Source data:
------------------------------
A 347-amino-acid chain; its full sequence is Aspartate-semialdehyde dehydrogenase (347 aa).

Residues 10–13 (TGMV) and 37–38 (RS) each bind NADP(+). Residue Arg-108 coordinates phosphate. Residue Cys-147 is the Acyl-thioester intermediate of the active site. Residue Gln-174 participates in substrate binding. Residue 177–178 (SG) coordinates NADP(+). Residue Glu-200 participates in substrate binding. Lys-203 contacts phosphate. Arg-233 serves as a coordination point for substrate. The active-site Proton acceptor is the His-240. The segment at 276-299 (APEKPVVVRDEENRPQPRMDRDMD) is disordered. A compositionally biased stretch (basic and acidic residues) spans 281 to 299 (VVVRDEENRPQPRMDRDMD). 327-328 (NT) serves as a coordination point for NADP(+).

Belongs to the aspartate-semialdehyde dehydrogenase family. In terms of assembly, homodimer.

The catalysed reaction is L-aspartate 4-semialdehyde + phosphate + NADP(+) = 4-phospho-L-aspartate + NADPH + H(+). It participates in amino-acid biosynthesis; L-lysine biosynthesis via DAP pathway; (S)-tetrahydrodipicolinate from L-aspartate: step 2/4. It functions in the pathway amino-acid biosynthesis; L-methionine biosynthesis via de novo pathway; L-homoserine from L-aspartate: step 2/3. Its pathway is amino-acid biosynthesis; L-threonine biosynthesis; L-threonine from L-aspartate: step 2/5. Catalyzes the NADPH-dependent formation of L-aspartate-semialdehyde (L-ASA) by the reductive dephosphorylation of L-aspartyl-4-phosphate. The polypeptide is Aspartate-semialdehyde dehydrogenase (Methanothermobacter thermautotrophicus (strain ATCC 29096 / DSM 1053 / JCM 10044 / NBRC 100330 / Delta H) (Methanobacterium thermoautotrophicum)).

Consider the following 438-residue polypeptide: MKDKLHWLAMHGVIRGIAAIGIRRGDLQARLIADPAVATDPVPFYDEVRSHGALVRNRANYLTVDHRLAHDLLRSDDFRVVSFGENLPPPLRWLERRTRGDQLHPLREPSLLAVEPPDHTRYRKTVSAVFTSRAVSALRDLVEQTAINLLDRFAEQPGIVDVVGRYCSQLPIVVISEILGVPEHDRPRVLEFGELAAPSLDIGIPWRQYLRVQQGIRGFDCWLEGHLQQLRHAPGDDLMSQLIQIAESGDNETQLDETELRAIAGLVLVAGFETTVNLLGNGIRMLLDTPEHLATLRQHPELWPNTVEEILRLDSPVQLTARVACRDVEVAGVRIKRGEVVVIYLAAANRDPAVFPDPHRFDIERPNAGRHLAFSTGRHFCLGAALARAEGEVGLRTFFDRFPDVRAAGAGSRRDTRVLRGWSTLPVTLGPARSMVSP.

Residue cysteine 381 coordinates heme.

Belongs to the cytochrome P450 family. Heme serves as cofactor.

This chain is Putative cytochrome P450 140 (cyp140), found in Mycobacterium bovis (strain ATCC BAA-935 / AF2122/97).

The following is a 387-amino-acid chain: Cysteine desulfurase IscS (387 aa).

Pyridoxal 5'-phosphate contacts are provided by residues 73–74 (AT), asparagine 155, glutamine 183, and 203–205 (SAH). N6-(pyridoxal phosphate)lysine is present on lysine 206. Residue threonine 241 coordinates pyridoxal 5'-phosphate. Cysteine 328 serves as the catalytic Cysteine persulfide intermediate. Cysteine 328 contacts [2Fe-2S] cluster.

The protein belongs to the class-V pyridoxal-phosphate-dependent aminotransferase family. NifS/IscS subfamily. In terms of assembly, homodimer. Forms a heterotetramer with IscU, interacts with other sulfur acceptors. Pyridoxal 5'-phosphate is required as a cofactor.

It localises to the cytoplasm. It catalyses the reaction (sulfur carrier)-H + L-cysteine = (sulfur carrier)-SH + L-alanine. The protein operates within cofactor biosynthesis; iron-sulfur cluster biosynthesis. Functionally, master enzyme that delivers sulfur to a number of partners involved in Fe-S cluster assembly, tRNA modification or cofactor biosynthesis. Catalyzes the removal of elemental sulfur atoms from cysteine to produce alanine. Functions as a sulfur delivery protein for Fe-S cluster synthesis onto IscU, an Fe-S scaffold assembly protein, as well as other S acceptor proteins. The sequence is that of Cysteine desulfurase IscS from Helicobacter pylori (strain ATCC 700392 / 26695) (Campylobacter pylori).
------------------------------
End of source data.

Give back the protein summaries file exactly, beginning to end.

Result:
A 347-amino-acid chain; its full sequence is Aspartate-semialdehyde dehydrogenase (347 aa).

Residues 10–13 (TGMV) and 37–38 (RS) each bind NADP(+). Residue Arg-108 coordinates phosphate. Residue Cys-147 is the Acyl-thioester intermediate of the active site. Residue Gln-174 participates in substrate binding. Residue 177–178 (SG) coordinates NADP(+). Residue Glu-200 participates in substrate binding. Lys-203 contacts phosphate. Arg-233 serves as a coordination point for substrate. The active-site Proton acceptor is the His-240. The segment at 276-299 (APEKPVVVRDEENRPQPRMDRDMD) is disordered. A compositionally biased stretch (basic and acidic residues) spans 281 to 299 (VVVRDEENRPQPRMDRDMD). 327-328 (NT) serves as a coordination point for NADP(+).

Belongs to the aspartate-semialdehyde dehydrogenase family. In terms of assembly, homodimer.

The catalysed reaction is L-aspartate 4-semialdehyde + phosphate + NADP(+) = 4-phospho-L-aspartate + NADPH + H(+). It participates in amino-acid biosynthesis; L-lysine biosynthesis via DAP pathway; (S)-tetrahydrodipicolinate from L-aspartate: step 2/4. It functions in the pathway amino-acid biosynthesis; L-methionine biosynthesis via de novo pathway; L-homoserine from L-aspartate: step 2/3. Its pathway is amino-acid biosynthesis; L-threonine biosynthesis; L-threonine from L-aspartate: step 2/5. Catalyzes the NADPH-dependent formation of L-aspartate-semialdehyde (L-ASA) by the reductive dephosphorylation of L-aspartyl-4-phosphate. The polypeptide is Aspartate-semialdehyde dehydrogenase (Methanothermobacter thermautotrophicus (strain ATCC 29096 / DSM 1053 / JCM 10044 / NBRC 100330 / Delta H) (Methanobacterium thermoautotrophicum)).

Consider the following 438-residue polypeptide: MKDKLHWLAMHGVIRGIAAIGIRRGDLQARLIADPAVATDPVPFYDEVRSHGALVRNRANYLTVDHRLAHDLLRSDDFRVVSFGENLPPPLRWLERRTRGDQLHPLREPSLLAVEPPDHTRYRKTVSAVFTSRAVSALRDLVEQTAINLLDRFAEQPGIVDVVGRYCSQLPIVVISEILGVPEHDRPRVLEFGELAAPSLDIGIPWRQYLRVQQGIRGFDCWLEGHLQQLRHAPGDDLMSQLIQIAESGDNETQLDETELRAIAGLVLVAGFETTVNLLGNGIRMLLDTPEHLATLRQHPELWPNTVEEILRLDSPVQLTARVACRDVEVAGVRIKRGEVVVIYLAAANRDPAVFPDPHRFDIERPNAGRHLAFSTGRHFCLGAALARAEGEVGLRTFFDRFPDVRAAGAGSRRDTRVLRGWSTLPVTLGPARSMVSP.

Residue cysteine 381 coordinates heme.

Belongs to the cytochrome P450 family. Heme serves as cofactor.

This chain is Putative cytochrome P450 140 (cyp140), found in Mycobacterium bovis (strain ATCC BAA-935 / AF2122/97).

The following is a 387-amino-acid chain: Cysteine desulfurase IscS (387 aa).

Pyridoxal 5'-phosphate contacts are provided by residues 73–74 (AT), asparagine 155, glutamine 183, and 203–205 (SAH). N6-(pyridoxal phosphate)lysine is present on lysine 206. Residue threonine 241 coordinates pyridoxal 5'-phosphate. Cysteine 328 serves as the catalytic Cysteine persulfide intermediate. Cysteine 328 contacts [2Fe-2S] cluster.

The protein belongs to the class-V pyridoxal-phosphate-dependent aminotransferase family. NifS/IscS subfamily. In terms of assembly, homodimer. Forms a heterotetramer with IscU, interacts with other sulfur acceptors. Pyridoxal 5'-phosphate is required as a cofactor.

It localises to the cytoplasm. It catalyses the reaction (sulfur carrier)-H + L-cysteine = (sulfur carrier)-SH + L-alanine. The protein operates within cofactor biosynthesis; iron-sulfur cluster biosynthesis. Functionally, master enzyme that delivers sulfur to a number of partners involved in Fe-S cluster assembly, tRNA modification or cofactor biosynthesis. Catalyzes the removal of elemental sulfur atoms from cysteine to produce alanine. Functions as a sulfur delivery protein for Fe-S cluster synthesis onto IscU, an Fe-S scaffold assembly protein, as well as other S acceptor proteins. The sequence is that of Cysteine desulfurase IscS from Helicobacter pylori (strain ATCC 700392 / 26695) (Campylobacter pylori).